PICKERING — Andre De Grasse has not forgotten his roots, no matter how rich and famous he has become on the international track scene.
De Grasse, who stunned many by winning a bronze medal in the 100-metre dash at the world championships last year, was back in familiar company earlier this month, if not entirely familiar territory.
The company was Tony Sharpe, his first track coach, and among the few he did not surprise by his spectacular performance in Beijing, where he finished behind only sprint legends Usain Bolt and Justin Gatlin.
The territory was the Pickering Soccer Centre, a spectacular new indoor facility that not only boasts a full-sized European soccer pitch, but now also a four-lane, 135-metre straightaway track on which Sharpe and his Speed Academy club can train.
De Grasse, who turned pro and signed a multi-year deal with Puma worth $11.25-million U.S. shortly after the Worlds, was back in Pickering to check out the club’s new digs Feb. 12 -- and was impressed with what he saw.
“This is pretty good because when I actually come home and I train with Tony, this will be a perfect place for me,” said De Grasse, who now trains in Arizona. “It’s big enough to actually do a workout.”
In fact, as Sharpe points out, it’s the only indoor facility in the GTA that offers a full-sized straightway for sprinters.
The Speed Academy, which trains outdoors when weather permits at St. Mary Catholic Secondary School, had previously been running indoors at the Abilities Centre, but the 200-metre oval there is no longer offered to track clubs, Sharpe said.
So, the timing of the new track in Pickering couldn’t have been better.
“It’s a huge advantage for our kids to be able to sprint out 100 metres in an indoor facility at this time of the year, especially during the transition period where we’re competing in the States in warm weather outside, but we can’t actually train outside in Canada,” he explained. “It’s one of a kind in the GTA.”
Sharpe, who won a bronze medal with Canada’s relay team at the 1984 Los Angeles Olympics, has been running the Speed Academy in Pickering for 10 years and has helped more than 30 athletes earn scholarships to the United States.
His first contact with De Grasse is now well-known: at a meet to watch one of his own club athletes, Sharpe’s eye was caught by a kid from Markham in basketball shorts who stood upright at the start and broke the 11-second barrier despite poor mechanics.
That kid, of course, was De Grasse, who now routinely breaks the 10-second barrier in the 100m and holds the Canadian record in the 200m.
The two soon after hooked up and De Grasse’s potential was tapped to the point where he ultimately landed a scholarship to the University of Southern California and won double gold at the both the NCAA championships and Pan Am Games last year, in the 100m and 200m.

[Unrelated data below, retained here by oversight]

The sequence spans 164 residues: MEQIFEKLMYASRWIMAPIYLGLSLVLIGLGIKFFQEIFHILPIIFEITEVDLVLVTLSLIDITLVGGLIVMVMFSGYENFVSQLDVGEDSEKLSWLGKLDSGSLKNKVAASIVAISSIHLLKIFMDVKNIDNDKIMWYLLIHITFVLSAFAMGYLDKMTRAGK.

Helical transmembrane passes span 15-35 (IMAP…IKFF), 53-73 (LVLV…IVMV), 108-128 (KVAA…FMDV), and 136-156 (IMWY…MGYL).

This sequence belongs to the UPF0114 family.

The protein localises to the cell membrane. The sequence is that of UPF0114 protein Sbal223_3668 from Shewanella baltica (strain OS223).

Now just 21, it’s likely De Grasse will be at his peak for the 2020 Summer Olympics, but Sharpe wouldn’t be surprised to see him take a run at a medal in his Olympic debut in Rio this summer.
“He’s really just starting and to be a bronze medallist at the Worlds after four years in the game, he knocked off a lot of big names last year,” Sharpe raved. “To put any limits on what he might do in Rio would be silly because he’s on the upswing.”
To his credit, and despite his new-found fame, De Grasse remains humbled and grounded at the same time as driven to succeed.
He said the decision to pull out of his final year of NCAA eligibility in order to turn pro was a difficult one, and does not mean he’s leaving his education behind.
“My degree’s very important to me because I know when I’m done track and it’s all over 10 years from now, or however long, I’m going to need something to fall back on,” he said, explaining he will return to finish his sociology degree in the fall. “That degree is important for me to move on with my career after track’s over.”
De Grasse, who made his pro debut at the Millrose Games in New York Feb. 20 and won the 60-metre indoor race, said his training is just now reaching the intense stage as he aims to be at his best for the Aug. 5-21 Rio Games.
Admittedly somewhat nervous when he first lined up alongside the likes of Bolt, the six-time Olympic gold medallist and world record holder from Jamaica, De Grasse said he’s now comfortable and eager to give him a run for his money -- even if a little wowed by it all.
“Definitely sometimes I have to pinch myself and see if this is real,” he joked. “Last year felt like it was a roller-coaster, am I ever going to wake up, and now it’s like I can’t believe this is all happening in my career. It’s taken off, so I’ve just got to go with the flow.”